from smallpox in Montreal during tho
last two days.
-Reports an continually hoing re
ceived [ti Loudon of tho grcit massing
of African troops at Herat.
-Col. Fred. D. Grant is looming
up ns a possible Republican candidate
for Governor of New York.
-It is believed that tho rico crop of
South Carolina and Georgia this vcar
will reach 1,000,000 bushels.
-Tho Governor of Texas has issued X
a proclamation ordering thc enforce
ment of quarantine regulations JU the
Rio Grande
-.AtMadrid some oxcltomonthas boon
created by a report that Germany has
occupied tho Caroline islands, which
are claimed by Spain.
-Tho relatives of cholera-stricken
patients in many Spanish provincos
assault tho doctors in thc bolicf that
they arc poisoning thc patients.
-Fire destroyed several tenement
houses in Jersey City, New Jersey, on
Friday morning. Loss estimated at
$50,000. Many Inmates narrowly es
caped. -
-A Petersburg dispatch says that it
is positively denied that there aro any
cases ot cholera in the suburbs of
Odessa. Tho town is enjoying perfect
health. c
-Thc Vienna Tagblatt reports tiiat
(he aristocratic citizens of St. Peters
arc donating money for the purchase
of a silver tea service to bo prcsontcd
to Gladstone.
-Hop, Kee Sc Co., thc largest whole
side Chinese manufacturers of bootu
and shoes on thc Pacilic coast, have
failed. Their liabilities aro $110,000,
assets unknown.
-It is said that while a Palatka boy
was scated in a barber's chair in Jack
sonville thc other day a boy rushed in
and pasted some handbills on his feet
before he knew it.
- Striker-* at the Woonsocket rubber .
works al Millville, Mass , havo ordered
hoarding houses and hotel keepers not
to hoard men who are working while
the strike is going on.
-A Georgia newspaper in authority
for tho statement that Miss Lulu Hurst
has lost her magnetic power, but shu
still retains a firm grip on that $50,000
she made out of her exhibitions.
-Jas. W. Marshall, thc discoverer
of gold in California, died last week
at bis home in Volsoy, Colorado. Ho
was seventy-four years old, and died
poverty-stricken and disappointed.
-Mr. A. S. Abell, tho founder and
proprietor of tho Baltimore Sun, re
cently celebrated his 79th birthday*
Mr. Abell is tho richest editor in tho
world, and made his millions honestly.
- Franklin J. Moses, who was re
cently released from custody, bas been
re-arrested on a charge of obtaining
molloy from several parties in Posion,
by representing himself as "Col. Sims,"
ot* Charleston.
-Thc Agricultural Convention of
Georgia, at Marietta, bas adjourned
and will hold its next session at Co
lumbus. Revolutions favoring tho
representation of Georgia In London
in 1S8G were adopted.
-Tho president of thc Montreal
Hoard of Health declares that smallpox
is now epidemic there. Tho Civic
Hospital is crowded with thirty-six
patients, and a new wing is being built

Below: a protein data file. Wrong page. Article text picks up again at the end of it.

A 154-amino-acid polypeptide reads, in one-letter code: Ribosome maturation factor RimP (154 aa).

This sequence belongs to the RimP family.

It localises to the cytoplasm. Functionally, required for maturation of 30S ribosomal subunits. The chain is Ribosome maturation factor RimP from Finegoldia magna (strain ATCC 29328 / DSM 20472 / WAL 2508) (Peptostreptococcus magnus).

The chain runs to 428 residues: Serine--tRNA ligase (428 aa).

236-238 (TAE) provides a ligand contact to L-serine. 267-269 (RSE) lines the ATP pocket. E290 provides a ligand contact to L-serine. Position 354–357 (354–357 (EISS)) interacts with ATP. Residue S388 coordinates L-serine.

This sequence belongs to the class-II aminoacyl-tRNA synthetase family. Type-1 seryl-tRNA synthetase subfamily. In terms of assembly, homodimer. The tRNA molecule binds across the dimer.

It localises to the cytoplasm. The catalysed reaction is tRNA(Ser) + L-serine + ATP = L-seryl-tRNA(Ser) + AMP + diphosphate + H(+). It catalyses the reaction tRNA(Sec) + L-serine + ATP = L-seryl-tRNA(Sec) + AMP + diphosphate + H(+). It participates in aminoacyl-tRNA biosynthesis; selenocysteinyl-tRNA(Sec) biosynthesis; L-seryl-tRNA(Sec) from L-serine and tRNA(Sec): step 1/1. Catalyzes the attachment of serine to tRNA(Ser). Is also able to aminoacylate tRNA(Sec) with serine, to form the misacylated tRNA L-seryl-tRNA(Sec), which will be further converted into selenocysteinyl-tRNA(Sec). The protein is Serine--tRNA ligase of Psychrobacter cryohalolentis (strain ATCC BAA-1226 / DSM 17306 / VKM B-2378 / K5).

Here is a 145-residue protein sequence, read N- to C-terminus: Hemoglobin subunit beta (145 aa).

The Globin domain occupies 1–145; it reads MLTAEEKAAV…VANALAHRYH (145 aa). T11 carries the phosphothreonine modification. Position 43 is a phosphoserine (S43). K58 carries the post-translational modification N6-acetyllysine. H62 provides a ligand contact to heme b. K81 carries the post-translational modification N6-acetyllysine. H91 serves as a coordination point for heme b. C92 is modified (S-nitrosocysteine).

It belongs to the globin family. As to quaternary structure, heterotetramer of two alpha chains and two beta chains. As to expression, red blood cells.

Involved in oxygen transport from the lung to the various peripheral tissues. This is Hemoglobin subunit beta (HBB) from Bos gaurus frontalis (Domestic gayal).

which will hold fifty more.
-The temporary resting placo of
(?cn. Grant's remains must bc forlorn
indeed-a kind of brick oven with a
tarred roof, surrounded by an iron
fence and hastily set turf, already
brown, ami amid scrubby trees.
-A story has bcon set afloat in
Washington to the effect that the third
assistant secretary of State, Mr. Al voy
A. Adee, is to bo asked to surrender
his place in order that Mr. Anthony
M. Kol ley may bc provided for on his
return from Europe.
-Tile Pishop of Qiunhon, T ilquin,
reports that 10,000 Christians have
been massacred in the provincos . f
Bicndinh mid Phyyon, and murders
and incendiary tires arc of daily occur
rence. Later accounts put the number
slain at a very small figuro-not ovor
one hundred.
-On Tuesday at Columbia, Tyrrell
count), N. C., a beautiful young lady,
Miss Harriet Johnson, was fatally
burned by tho explosion of a can of
kerosene oil. Her father, W. E.
Johnson, a prominont citi/cn, was
badly burned on tho face, hands, arm
and wrist in attempting to savo her.
- George Turner, ex-United States
District Judgo ot Virginia, and ox
Chief Just ico of tho Suprome Court of
Ngalla, committed suicido last week
by shooting himself through tho hoad
with a revolver. Ho left a left a letter
stating that his health was tho cause of
bis act. He loaves a widow and two
children.
-Cotton crop reports from nearly
every part, of Texas show considerable
damage from drought within tho past
ten days. Tu a numbor of place? tho
plant in reported ns shedding freely and
being otherwise injured. Notwlth- -,
standing this, thero is no report troy *
any singlo section which does not -
mate a bettor cotton yield l\
year.
-Tho steamer Lima has \\% * '
from thc coast of South ? *->\
bringing news of another ci
tho volcano Cotopaxi. A
sent from Chimb?te to
states that in that city, ?y* '
at tho foot of tho -
Ibero was a fenrti
Ono hundred h
and tho nw
i not know
.V-A .?. c ? >' ' '. *? '